Translucent region longitudinal length
Luminous intensity of linear light source
Luminous intensity of the device output
Illuminated length of linear light source
Translucent region longitudinal length
*A unit of luminous intensity equal to 1/60 of the luminous intensity per square centimeter of a blackbody radiating at the temperature of solidification of platinum (2,046° K.).
The foregoing detailed description describes only a few of the many forms that the present invention can take, and should therefore be taken as illustrative rather than limiting. It is only the following claims, including all equivalents that are intended to define the scope of the invention.
|Cited Patent||Filing date||Publication date||Applicant||Title|
|US3875561||Sep 20, 1972||Apr 1, 1975||Hope Tronics Limited||Flashing vehicle warning beacon with lens and reflector|
|US4208604||Aug 18, 1978||Jun 17, 1980||U.S. Philips Corporation||Low-pressure mercury vapor discharge lamp|
|US4434385||Jun 23, 1981||Feb 28, 1984||Matsushita Electric Works, Ltd.||Discharge lamp device|
|US4924141||Nov 12, 1986||May 8, 1990||Gte Products Corporation||Aluminum oxide reflector layer for fluorescent lamps|
|US4945461||May 22, 1989||Jul 31, 1990||Jameson Corporation||Portable work light with replaceable scuff guard|
|US4991070 *||Jul 12, 1989||Feb 5, 1991||Herman Miller, Inc.||Sleeve for a light element|
|US4992695||Oct 10, 1989||Feb 12, 1991||Daniel Naum||Reflector for high-intensity lamps|
|US5034864 *||Apr 23, 1990||Jul 23, 1991||Mitsubishi Rayon Co., Ltd.||Planar light-source device and illumination apparatus using the same|
|US5095415 *||Oct 30, 1989||Mar 10, 1992||Minnesota Mining And Manufacturing Company||Light fixture for externally illuminated sign|
|US5101331||Jul 30, 1991||Mar 31, 1992||Dai-Ichi Seiko Co., Ltd.||Illumination device|
|US5233262||May 15, 1992||Aug 3, 1993||Judd B. Lynn||Flat form gas discharge lamp with optical reflecting means|
|US5237766 *||Apr 29, 1991||Aug 24, 1993||Thos. A. Schutz & Co.||Illuminated sign|
|US5315491||Feb 17, 1993||May 24, 1994||American Ingenuity, Inc.||Reflecting and luminous layered material|
|US5384658 *||Sep 3, 1991||Jan 24, 1995||Ohno Research & Development Laboratories Co. Ltd.||Plastic optical member and light-quantity-controlling member each having a light-diffusing layer on its surface|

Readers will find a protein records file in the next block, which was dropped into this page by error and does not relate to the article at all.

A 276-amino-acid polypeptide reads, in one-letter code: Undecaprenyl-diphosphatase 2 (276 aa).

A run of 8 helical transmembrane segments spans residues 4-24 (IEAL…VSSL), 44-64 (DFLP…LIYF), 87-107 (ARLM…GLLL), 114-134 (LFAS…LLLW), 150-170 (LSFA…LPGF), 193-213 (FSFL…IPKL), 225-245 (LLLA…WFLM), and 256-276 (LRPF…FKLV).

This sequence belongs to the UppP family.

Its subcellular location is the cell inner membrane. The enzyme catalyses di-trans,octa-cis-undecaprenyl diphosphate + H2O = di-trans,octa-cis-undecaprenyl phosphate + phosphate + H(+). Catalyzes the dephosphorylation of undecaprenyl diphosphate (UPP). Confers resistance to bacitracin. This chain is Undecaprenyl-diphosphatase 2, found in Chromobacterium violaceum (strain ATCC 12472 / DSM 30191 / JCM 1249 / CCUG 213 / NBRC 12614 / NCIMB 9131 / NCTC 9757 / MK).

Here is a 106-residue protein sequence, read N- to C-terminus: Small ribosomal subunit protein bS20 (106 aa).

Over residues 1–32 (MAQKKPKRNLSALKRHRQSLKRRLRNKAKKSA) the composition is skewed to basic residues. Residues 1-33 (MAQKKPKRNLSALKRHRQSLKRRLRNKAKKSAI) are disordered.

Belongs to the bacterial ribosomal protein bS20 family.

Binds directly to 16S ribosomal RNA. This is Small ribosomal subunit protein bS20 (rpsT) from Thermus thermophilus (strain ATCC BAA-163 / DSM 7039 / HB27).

|US5414600||Jul 30, 1993||May 9, 1995||Cogent Light Technologies, Inc.||Condensing and collecting optical system using an ellipsoidal reflector|
|US5430634||Aug 3, 1992||Jul 4, 1995||Cogent Light Technologies, Inc.||Concentrating and collecting optical system using concave toroidal reflectors|
|US5530633 *||Jan 24, 1995||Jun 25, 1996||John Manufacturing Limited||Combination electric torch|
|US5735595 *||Oct 6, 1995||Apr 7, 1998||U.S. Philips Corporation||Low pressure rare gas discharge lamp signalling system|
|US5743628||Feb 12, 1996||Apr 28, 1998||Heraeus Med Gmbh||Field-of-operation illuminating device accommodating incandescent and discharge lamps|
|US5883684 *||Jun 19, 1997||Mar 16, 1999||Three-Five Systems, Inc.||Diffusively reflecting shield optically, coupled to backlit lightguide, containing LED's completely surrounded by the shield|
|US6099148 *||Oct 9, 1998||Aug 8, 2000||Flash Technology Corporation Of America||Airway obstruction luminaire|
|US6435696 *||Dec 13, 2000||Aug 20, 2002||Rudolf Wendel||Electric light bulb having a mirror, and a strip light including at least one such bulb|
|US6494605 *||Jun 23, 2000||Dec 17, 2002||Patent-Treuhand-Gesellschaft Fuer Elektrische Gluehlampen Mbh||Longitudinal light source|
|US6523984 *||May 21, 2001||Feb 25, 2003||Bruce D. Belfer||Fiber optic replicant lamp|
|EP0765071A2||Sep 4, 1996||Mar 26, 1997||Ncr International Inc.||Device for correcting brightness roll-off at an end of a lamp|
|GB2166860A||Title not available|
|Citing Patent||Filing date||Publication date||Applicant||Title|
|US7311419 *||Apr 1, 2005||Dec 25, 2007||Bayco Products, Ltd.||Illumination apparatus for a fluorescent task lamp|
|US7815328||Dec 29, 2006||Oct 19, 2010||Vicki Jean's Creations, Inc.||Light|
|US20060220567 *||Apr 1, 2005||Oct 5, 2006||Bijan Bayat||Illumination apparatus for a fluorescent task lamp|
|US20060221614 *||Jul 6, 2006||Oct 5, 2006||Vickie Jean's Creations, Inc.||Light surround|
|US20060228472 *||Jul 6, 2006||Oct 12, 2006||Vickie Jean's Creations, Inc.||Light surround|
|US20070153527 *||Dec 29, 2006||Jul 5, 2007||Vickie Jean's Creations, Inc.||Light|
|CN103471010A *||Sep 17, 2013||Dec 25, 2013||无锡通明科技有限公司||Back projection illuminating device|
|U.S. Classification||362/223, 362/263, 362/328, 362/217.07, 362/217.12|
|International Classification||F21L14/02, F21V17/04, F21V13/04, F21V7/00, F21V5/04|
|Cooperative Classification||F21V7/005, F21V13/04, F21V17/04, F21V5/04, F21L14/026|
|European Classification||F21V17/04, F21L14/02L, F21V7/00E, F21V5/04, F21V13/04|
|Apr 16, 2002||AS||Assignment|
Owner name: EVERBRITE, INC., WISCONSIN
Free format text: ASSIGNMENT OF ASSIGNORS INTEREST;ASSIGNOR:MOHACSI, FERENC;REEL/FRAME:012825/0177
Effective date: 20020124
|Apr 26, 2004||AS||Assignment|
Owner name: EVERBRITE, LLC, WISCONSIN
Free format text: CHANGE OF NAME;ASSIGNOR:EVERBRITE, INC.;REEL/FRAME:014564/0054
Effective date: 20021230
|Apr 7, 2008||REMI||Maintenance fee reminder mailed|
|Sep 28, 2008||LAPS||Lapse for failure to pay maintenance fees|
|Nov 18, 2008||FP||Expired due to failure to pay maintenance fee|
Effective date: 20080928